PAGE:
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This question is inspired by Connectorless USB on a PCB. I saw a cool USB LED on AliExpress that can be inserted in either direction:

enter image description here

I'd like to build a board with a similar symmetric connectorless USB plug, but I am pretty sure the unused side of the connector will short out against the two tabs that I see on the inside of the metal sleeve of most USB Type-A sockets:

enter image description here

Since the AliExpress board works, I assume that a portion of its circuit handles the case where the +5V lead on the connector touches the sleeve. I bet that responsibility lies with the two diodes I see on the board near the connector.

If these assumptions are correct, would you please draw a partial schematic that shows the relationship between the diodes and the two sides of the connector? If nobody answers, I'll use a continuity tester on one of these USB LED boards to deduce the circuit myself, and then I'll post an answer. But I am a novice with electronics design, and I'd appreciate the expertise of someone who really gets what's happening in this circuit, rather than my own blundering observations with a multimeter.

And an extra bonus question: what is the function of the two tiny angled sections on the AliExpress board's connector that are absent on almost all other male USB plugs?

enter image description here

Do they do anything? Are they racing stripes?

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  • \$\begingroup\$ Does that SOIC8 have a part number? I'm curious as to what it is. One would hope a constant current regulator, but I'm not convinced. \$\endgroup\$ – uint128_t Jan 7 '16 at 6:21
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    \$\begingroup\$ The image appears to have been altered to delete package markings and traces so a schematic likely can't be sketched. The data pins (inner) are pushed back so that power/gnd is connected first before the data pins (look inside a regular usb connector and you will see this there too). I suspect the extra bit of copper at the end is there to "push" the contacts on the receptacle so that the edge of the data pad is not as liable to be scratched or divoted by a particularly stiff contact or someone trying to stuff it into an incorrect receptacle \$\endgroup\$ – crasic Jan 7 '16 at 7:06
  • \$\begingroup\$ @crasic no, all these chinese penny items tend to have ICs with no silk screen markings and these boards in particular have a heavy solder mask, so the traces are barely visible even in person. \$\endgroup\$ – Passerby Jan 7 '16 at 7:23
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    \$\begingroup\$ I'm pretty sure the SOIC8 is a small microcontroller. On the back side you can barely make out a large pad that acts as a capacitive touch sensor that lets you switch the light on/off or PWM-dim it. \$\endgroup\$ – sowbug Jan 7 '16 at 15:01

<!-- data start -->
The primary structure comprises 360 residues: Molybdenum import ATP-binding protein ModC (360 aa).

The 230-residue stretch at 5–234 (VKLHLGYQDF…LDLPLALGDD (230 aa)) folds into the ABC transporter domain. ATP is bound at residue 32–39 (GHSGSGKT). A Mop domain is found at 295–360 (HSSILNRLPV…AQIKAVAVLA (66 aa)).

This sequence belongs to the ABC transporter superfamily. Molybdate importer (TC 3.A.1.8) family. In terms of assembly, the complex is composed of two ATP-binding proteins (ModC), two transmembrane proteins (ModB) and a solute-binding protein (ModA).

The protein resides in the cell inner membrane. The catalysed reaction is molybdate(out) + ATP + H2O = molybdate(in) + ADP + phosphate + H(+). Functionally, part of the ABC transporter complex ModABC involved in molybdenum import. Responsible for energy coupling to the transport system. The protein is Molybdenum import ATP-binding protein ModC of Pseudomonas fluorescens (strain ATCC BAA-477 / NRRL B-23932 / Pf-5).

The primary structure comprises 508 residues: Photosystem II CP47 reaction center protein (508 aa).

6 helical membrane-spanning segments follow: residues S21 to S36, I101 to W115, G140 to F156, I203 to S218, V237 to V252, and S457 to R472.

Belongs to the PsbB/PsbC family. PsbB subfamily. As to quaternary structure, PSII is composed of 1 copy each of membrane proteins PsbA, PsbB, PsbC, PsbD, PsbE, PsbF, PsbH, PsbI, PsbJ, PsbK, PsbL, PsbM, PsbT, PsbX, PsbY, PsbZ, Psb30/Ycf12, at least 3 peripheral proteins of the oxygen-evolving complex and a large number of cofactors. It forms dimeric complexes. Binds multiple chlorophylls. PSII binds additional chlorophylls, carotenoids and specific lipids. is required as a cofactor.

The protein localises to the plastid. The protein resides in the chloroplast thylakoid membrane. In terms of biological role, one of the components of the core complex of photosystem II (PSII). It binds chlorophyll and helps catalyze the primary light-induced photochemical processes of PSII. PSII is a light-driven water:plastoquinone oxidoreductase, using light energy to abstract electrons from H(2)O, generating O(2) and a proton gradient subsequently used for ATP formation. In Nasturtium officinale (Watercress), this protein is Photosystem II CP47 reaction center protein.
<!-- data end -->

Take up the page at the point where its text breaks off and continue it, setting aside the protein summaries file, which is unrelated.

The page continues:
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    \$\begingroup\$ @sowbug it's likely not a mcu, but a dedicated touch sensor. There are ones that will allow automatic dimming and such, without needing to be programmed. \$\endgroup\$ – Passerby Jan 8 '16 at 3:42
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A better picture, black diodes on white board. enter image description here

Big Clive on youtube did a video on these very same boards about 2 years ago, including a schematic starting at 1m50s.

It is a simple diode OR circuit. The diode simply prevents the grounded VUSB pin from shorting out, via reverse protection. General idea:

schematic

Important Design Consideration: The Diodes will induce a Voltage Drop equal to their Forward Voltage. Typical Silicon Diodes have a 0.7V Vf, while a Schottky Diode or Germanium Diode will have a lower Vf of 0.2V~0.4V. Plan according to your needs.


As for the extra copper on the data lines, that looks it's just for style. Like flames on a hot rod. It makes it go faster. The same style is used on most of the black boards.

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    \$\begingroup\$ Looks like that gang of resistors robbed those poor diodes of all their solder. \$\endgroup\$ – crasic Jan 7 '16 at 7:21
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    \$\begingroup\$ Grr, the lack of video embedding on most Stacks is very annoying. M&TV.se has spoiled me. \$\endgroup\$ – Passerby Jan 7 '16 at 7:45
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    \$\begingroup\$ @sowbug don't forget to take the diodes f forward voltage drop into account \$\endgroup\$ – Passerby Jan 7 '16 at 22:02
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    \$\begingroup\$ @sowbug there are other diodes which have a lower drop. Schottky Diodes, or Germanium Diodes. 0.2~0.4 at full current. That said, why bother with a double sided usb plug? Unless your device has a specific reason for it, it's just a design inconvenience. \$\endgroup\$ – Passerby Jan 7 '16 at 23:07
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    \$\begingroup\$ That's a fair point. The reason is some people might want the light pointing in the other direction. It's going to be a general-purpose monitor light for people at work, and I've found that desktop/monitor USB ports face all sorts of different directions. Adding a USB extension cord gives more flexibility, but it is also bulky. \$\endgroup\$ – sowbug Jan 8 '16 at 3:32

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